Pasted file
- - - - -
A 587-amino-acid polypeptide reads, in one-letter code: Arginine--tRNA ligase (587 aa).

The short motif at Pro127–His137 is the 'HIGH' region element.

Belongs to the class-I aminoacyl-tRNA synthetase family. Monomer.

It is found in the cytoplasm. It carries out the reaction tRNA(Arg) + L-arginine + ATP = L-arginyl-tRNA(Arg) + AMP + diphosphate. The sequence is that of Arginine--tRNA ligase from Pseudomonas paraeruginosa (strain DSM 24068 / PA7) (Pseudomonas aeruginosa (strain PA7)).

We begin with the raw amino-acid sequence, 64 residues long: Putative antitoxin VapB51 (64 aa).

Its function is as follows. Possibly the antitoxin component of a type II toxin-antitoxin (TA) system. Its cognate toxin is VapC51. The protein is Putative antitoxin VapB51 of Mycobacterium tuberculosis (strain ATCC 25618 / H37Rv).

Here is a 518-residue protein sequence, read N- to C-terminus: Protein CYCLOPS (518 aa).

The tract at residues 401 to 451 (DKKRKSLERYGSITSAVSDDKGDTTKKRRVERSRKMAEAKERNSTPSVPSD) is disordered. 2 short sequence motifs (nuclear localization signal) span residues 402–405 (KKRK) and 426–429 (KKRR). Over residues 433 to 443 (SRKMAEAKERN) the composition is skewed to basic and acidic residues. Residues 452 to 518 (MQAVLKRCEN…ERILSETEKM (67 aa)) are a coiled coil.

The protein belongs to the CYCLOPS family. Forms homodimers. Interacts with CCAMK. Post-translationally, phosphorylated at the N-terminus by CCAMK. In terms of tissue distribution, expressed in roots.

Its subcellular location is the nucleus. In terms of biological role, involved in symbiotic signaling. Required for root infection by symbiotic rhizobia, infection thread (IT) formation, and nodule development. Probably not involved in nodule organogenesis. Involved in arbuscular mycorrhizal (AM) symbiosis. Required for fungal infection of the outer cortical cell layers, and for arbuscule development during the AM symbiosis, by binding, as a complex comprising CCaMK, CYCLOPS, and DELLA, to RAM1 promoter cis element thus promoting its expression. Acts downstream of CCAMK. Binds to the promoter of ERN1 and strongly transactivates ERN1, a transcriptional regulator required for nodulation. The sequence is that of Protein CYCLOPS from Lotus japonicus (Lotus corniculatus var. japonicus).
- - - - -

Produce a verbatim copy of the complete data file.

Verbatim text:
A 587-amino-acid polypeptide reads, in one-letter code: Arginine--tRNA ligase (587 aa).

The short motif at Pro127–His137 is the 'HIGH' region element.

Belongs to the class-I aminoacyl-tRNA synthetase family. Monomer.

It is found in the cytoplasm. It carries out the reaction tRNA(Arg) + L-arginine + ATP = L-arginyl-tRNA(Arg) + AMP + diphosphate. The sequence is that of Arginine--tRNA ligase from Pseudomonas paraeruginosa (strain DSM 24068 / PA7) (Pseudomonas aeruginosa (strain PA7)).

We begin with the raw amino-acid sequence, 64 residues long: Putative antitoxin VapB51 (64 aa).

Its function is as follows. Possibly the antitoxin component of a type II toxin-antitoxin (TA) system. Its cognate toxin is VapC51. The protein is Putative antitoxin VapB51 of Mycobacterium tuberculosis (strain ATCC 25618 / H37Rv).

Here is a 518-residue protein sequence, read N- to C-terminus: Protein CYCLOPS (518 aa).

The tract at residues 401 to 451 (DKKRKSLERYGSITSAVSDDKGDTTKKRRVERSRKMAEAKERNSTPSVPSD) is disordered. 2 short sequence motifs (nuclear localization signal) span residues 402–405 (KKRK) and 426–429 (KKRR). Over residues 433 to 443 (SRKMAEAKERN) the composition is skewed to basic and acidic residues. Residues 452 to 518 (MQAVLKRCEN…ERILSETEKM (67 aa)) are a coiled coil.

The protein belongs to the CYCLOPS family. Forms homodimers. Interacts with CCAMK. Post-translationally, phosphorylated at the N-terminus by CCAMK. In terms of tissue distribution, expressed in roots.

Its subcellular location is the nucleus. In terms of biological role, involved in symbiotic signaling. Required for root infection by symbiotic rhizobia, infection thread (IT) formation, and nodule development. Probably not involved in nodule organogenesis. Involved in arbuscular mycorrhizal (AM) symbiosis. Required for fungal infection of the outer cortical cell layers, and for arbuscule development during the AM symbiosis, by binding, as a complex comprising CCaMK, CYCLOPS, and DELLA, to RAM1 promoter cis element thus promoting its expression. Acts downstream of CCAMK. Binds to the promoter of ERN1 and strongly transactivates ERN1, a transcriptional regulator required for nodulation. The sequence is that of Protein CYCLOPS from Lotus japonicus (Lotus corniculatus var. japonicus).